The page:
A story so incredible it has to be true. Or completely false. I can’t tell. Surely there’s no way that the world could have been duped into believing that 1970s folk artist Rodriguez really poured gasoline over himself on stage and set himself on fire in a brazen act of public suicide. Or is it true about the story that he shot himself– again, on stage– after singing a rather pertinent lyric, killing himself to the stunned surprise of the crowd. The real story is one of these. Or maybe it’s neither, that’s up for viewers to discover in Malik Bendjelloul’s captivating and enthralling documentary, Searching for Sugar Man. The less one knows about the circumstances surrounding the life and times of this Detroit musician the better as half the fun of this movie is in discovering him and his story. Bendjelloul has, without a doubt, made one of the year’s very finest film and something truly special.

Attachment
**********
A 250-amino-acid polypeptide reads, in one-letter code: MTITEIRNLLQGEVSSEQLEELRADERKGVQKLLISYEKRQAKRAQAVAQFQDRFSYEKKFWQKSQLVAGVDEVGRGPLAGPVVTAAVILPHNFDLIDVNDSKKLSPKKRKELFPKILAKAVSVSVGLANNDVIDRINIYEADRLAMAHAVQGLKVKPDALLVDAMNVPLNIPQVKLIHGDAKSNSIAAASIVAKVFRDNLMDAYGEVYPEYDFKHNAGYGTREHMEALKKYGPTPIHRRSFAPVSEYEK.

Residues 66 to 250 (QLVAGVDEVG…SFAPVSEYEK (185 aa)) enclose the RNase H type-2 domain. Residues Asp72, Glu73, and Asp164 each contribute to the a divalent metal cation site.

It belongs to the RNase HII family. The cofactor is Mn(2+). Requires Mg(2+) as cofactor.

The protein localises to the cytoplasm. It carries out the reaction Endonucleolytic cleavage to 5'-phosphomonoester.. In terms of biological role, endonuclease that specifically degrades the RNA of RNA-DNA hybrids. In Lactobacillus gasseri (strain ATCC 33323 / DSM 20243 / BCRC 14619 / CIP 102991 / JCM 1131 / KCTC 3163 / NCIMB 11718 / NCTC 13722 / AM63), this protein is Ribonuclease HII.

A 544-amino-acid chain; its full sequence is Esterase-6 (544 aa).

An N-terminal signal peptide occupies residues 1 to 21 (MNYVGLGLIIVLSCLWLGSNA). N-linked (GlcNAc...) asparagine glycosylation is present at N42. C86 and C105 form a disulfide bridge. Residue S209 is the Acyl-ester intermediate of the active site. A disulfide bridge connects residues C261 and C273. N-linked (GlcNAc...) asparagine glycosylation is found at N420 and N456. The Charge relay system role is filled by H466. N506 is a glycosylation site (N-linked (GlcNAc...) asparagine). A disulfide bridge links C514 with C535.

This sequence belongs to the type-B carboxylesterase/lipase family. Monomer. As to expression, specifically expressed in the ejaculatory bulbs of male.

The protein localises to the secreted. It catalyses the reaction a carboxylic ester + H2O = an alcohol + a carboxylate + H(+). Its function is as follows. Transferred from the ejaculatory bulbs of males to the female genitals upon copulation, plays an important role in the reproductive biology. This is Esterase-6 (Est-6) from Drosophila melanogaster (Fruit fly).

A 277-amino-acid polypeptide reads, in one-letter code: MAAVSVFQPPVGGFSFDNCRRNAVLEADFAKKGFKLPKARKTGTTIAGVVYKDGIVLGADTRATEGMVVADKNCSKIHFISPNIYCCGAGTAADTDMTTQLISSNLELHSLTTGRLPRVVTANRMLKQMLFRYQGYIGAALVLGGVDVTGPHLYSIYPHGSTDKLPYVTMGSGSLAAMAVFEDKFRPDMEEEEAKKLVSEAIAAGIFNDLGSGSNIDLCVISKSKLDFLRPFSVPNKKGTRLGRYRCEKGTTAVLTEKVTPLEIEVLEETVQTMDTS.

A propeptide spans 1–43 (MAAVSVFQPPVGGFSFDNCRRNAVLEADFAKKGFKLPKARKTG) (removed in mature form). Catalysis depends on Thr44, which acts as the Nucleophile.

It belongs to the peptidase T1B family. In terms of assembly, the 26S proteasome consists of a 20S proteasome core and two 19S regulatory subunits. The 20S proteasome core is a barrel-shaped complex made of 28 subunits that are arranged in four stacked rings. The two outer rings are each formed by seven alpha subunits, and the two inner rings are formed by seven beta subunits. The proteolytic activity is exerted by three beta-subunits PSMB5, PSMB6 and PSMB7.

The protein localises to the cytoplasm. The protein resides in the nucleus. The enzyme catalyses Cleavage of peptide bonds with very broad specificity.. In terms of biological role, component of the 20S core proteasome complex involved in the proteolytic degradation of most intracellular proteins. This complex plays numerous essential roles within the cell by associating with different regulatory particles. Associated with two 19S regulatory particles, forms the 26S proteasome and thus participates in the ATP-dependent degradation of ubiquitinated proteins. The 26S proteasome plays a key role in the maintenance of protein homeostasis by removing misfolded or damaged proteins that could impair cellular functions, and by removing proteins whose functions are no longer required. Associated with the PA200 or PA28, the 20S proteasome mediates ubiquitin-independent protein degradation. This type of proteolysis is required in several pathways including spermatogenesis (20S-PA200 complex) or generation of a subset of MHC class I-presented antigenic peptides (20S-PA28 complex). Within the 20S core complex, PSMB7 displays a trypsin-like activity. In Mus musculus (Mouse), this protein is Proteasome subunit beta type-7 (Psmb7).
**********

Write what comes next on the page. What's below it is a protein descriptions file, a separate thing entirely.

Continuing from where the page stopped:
Rodriguez, as the film explains to us, was an artist that emerged out of the impoverished streets of Detroit, Michigan, in the shadow of the likes of Bob Dylan. His two albums– 1970’s Cold Fact, and 1971’s Coming to Reality – fared rather dismally on the charts, but fared much better in South Africa, where his rebellious songs played out as the unofficial anthem of a nation’s youth held hostage to the ravages of Apartheid. To know any more of his story would be to ruin it and I beg any readers out there to go into Searching for Sugar Man as blind to the twists and turns of the narrative as possible.